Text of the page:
I recently had the job of figuring out why a Windows 2000 Server would blue screen after a P2V. Usually this is from a stop error 0x7B where Windows cannot “see” the boot drive. This one was a 0x1E which is a bit different. When I worked for VMware I use to get this call a lot, so here is the fast instruction set on how to fix it and move on with your day.
Go to a happy Windows 2000 Server that is already booted on VMware ESX and running. IF you have one. [IF not see the post notes.]
Get SCSIPORT.SYS from C:WINNTSYSTEM32drivers and copy it to your desktop.
Boot the failed Win2k VM to Ubuntu 9.04 iso w/network enabled.
Mount the VM’s system drive and create a SMB share with full access.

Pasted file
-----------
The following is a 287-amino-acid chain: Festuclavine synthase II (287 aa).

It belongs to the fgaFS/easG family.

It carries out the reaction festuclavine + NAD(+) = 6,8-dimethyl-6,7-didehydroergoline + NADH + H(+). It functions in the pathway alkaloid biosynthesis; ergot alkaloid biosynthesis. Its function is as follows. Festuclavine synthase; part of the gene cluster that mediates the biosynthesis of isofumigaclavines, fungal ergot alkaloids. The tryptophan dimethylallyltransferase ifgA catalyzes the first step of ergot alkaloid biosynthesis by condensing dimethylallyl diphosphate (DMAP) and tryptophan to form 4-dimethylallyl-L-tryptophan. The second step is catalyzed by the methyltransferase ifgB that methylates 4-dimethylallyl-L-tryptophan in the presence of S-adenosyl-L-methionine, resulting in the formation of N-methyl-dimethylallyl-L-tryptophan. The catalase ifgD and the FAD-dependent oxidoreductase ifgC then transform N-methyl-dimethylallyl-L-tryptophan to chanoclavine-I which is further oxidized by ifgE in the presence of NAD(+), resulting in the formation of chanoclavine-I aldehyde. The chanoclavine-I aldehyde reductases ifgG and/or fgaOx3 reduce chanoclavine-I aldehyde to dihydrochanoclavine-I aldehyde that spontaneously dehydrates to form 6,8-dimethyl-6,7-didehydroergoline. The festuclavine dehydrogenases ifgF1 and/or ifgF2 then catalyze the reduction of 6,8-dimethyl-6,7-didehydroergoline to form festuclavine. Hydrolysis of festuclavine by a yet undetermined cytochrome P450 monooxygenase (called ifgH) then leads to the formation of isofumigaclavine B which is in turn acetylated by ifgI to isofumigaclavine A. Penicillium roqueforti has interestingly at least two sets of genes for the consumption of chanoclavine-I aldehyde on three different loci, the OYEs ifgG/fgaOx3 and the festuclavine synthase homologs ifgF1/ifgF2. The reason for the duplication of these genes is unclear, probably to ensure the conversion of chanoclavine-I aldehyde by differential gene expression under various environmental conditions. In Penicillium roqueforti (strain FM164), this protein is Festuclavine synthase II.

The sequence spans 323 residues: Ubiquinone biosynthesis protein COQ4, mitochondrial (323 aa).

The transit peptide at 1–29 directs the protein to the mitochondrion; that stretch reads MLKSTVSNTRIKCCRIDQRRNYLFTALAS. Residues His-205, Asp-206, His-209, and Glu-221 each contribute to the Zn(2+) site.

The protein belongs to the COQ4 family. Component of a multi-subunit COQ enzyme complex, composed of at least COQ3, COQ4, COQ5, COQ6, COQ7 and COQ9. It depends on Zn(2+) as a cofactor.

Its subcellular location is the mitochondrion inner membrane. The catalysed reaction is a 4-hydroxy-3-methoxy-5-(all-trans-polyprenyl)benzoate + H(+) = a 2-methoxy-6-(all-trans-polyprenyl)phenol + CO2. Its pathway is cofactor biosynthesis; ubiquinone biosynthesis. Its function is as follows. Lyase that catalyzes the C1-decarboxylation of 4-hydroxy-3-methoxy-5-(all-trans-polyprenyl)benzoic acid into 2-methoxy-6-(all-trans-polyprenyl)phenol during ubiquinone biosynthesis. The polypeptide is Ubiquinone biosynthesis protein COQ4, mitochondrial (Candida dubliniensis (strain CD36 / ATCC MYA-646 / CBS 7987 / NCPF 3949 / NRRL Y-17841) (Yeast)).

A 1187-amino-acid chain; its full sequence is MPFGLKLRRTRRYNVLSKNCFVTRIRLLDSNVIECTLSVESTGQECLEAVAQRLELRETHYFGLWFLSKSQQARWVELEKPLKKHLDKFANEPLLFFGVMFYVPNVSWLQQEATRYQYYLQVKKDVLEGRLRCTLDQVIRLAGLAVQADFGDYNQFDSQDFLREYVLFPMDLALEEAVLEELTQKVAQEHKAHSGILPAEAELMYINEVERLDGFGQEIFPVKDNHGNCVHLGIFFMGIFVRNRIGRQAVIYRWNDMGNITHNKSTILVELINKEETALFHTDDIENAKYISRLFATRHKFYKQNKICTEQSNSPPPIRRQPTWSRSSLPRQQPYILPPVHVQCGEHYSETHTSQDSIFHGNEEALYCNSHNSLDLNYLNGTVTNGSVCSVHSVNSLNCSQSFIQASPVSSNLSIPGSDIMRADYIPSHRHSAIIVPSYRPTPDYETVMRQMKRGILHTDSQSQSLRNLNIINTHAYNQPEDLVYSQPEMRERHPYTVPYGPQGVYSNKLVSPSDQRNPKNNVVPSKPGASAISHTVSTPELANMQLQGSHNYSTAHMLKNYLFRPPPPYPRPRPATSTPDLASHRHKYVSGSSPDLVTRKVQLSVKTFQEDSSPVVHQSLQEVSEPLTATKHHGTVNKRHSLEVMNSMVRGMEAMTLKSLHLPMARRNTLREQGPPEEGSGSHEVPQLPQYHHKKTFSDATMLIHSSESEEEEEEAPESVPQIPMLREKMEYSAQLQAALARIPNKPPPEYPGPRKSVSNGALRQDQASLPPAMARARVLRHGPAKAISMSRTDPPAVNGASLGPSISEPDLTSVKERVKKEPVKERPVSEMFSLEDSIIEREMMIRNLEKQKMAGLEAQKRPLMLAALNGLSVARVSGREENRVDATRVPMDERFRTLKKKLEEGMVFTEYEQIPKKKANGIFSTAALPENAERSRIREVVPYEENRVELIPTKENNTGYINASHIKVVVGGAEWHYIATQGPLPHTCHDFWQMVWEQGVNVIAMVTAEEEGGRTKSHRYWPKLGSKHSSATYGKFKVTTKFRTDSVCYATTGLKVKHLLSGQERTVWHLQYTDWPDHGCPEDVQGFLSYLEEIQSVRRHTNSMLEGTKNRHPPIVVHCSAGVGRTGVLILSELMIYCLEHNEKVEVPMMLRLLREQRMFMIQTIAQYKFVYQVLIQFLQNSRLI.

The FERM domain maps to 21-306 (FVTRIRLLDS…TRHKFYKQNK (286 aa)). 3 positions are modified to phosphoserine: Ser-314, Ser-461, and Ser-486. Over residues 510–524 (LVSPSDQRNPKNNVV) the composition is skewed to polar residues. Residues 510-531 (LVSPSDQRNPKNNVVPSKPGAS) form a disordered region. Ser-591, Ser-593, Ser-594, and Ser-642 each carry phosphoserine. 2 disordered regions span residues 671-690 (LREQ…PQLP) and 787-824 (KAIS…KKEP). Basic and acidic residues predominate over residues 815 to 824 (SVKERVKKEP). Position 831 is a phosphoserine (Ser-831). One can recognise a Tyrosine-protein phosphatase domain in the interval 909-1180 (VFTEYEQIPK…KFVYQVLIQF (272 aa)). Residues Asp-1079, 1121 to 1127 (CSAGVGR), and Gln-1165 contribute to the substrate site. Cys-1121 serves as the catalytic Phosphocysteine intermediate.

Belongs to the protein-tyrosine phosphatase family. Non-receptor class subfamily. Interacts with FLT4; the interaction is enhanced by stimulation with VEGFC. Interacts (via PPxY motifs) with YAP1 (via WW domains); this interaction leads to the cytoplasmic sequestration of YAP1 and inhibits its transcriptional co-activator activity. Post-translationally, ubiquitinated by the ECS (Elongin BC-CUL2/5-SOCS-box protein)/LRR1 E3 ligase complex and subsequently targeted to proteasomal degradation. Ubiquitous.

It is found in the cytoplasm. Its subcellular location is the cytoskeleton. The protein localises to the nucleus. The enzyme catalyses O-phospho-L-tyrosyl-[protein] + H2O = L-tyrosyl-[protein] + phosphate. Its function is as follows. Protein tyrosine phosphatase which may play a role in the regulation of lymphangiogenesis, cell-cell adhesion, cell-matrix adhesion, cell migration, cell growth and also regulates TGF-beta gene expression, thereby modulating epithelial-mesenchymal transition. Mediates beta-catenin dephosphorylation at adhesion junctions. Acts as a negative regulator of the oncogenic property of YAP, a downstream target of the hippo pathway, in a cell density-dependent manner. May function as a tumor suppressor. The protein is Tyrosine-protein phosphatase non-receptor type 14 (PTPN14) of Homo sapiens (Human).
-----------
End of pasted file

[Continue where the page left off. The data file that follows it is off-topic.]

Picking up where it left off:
Rename the old SCSIPORT.SYS to SCSIPORT.SYS.FAIL
Copy the fresh version to your Ubuntu share from your desktop.
Shutdown Ubuntu and boot to new happy Win2k VM. Easy peasy.
MS fracked up the Win2kSP4 rollup and released another version without too many people knowing. But if you were one of the lucky ones that updated early, you got this bad SCSIPORT.SYS file. It was all good until people started P2Ving machines. They would’ve gotten away with it, if it weren’t for those pesky VM kids.
Here is the difference in Build numbers for SCSIPORT.SYS:
Good version: 5.00.2195.7059
Bad version: 5.00.2195.7017
If you do not have a functioning Win2K server VM you will need to apply a hotfix from Microsoft before you convert the physical machine to a VM. Here is the link to the hotfix: http://support.microsoft.com/kb/904374
Here is the VMware KB:
Error Message About SCSIPORT.SYS Version or STOP 0x1E Error on
Resulting Windows 2000 SP4 Virtual Machine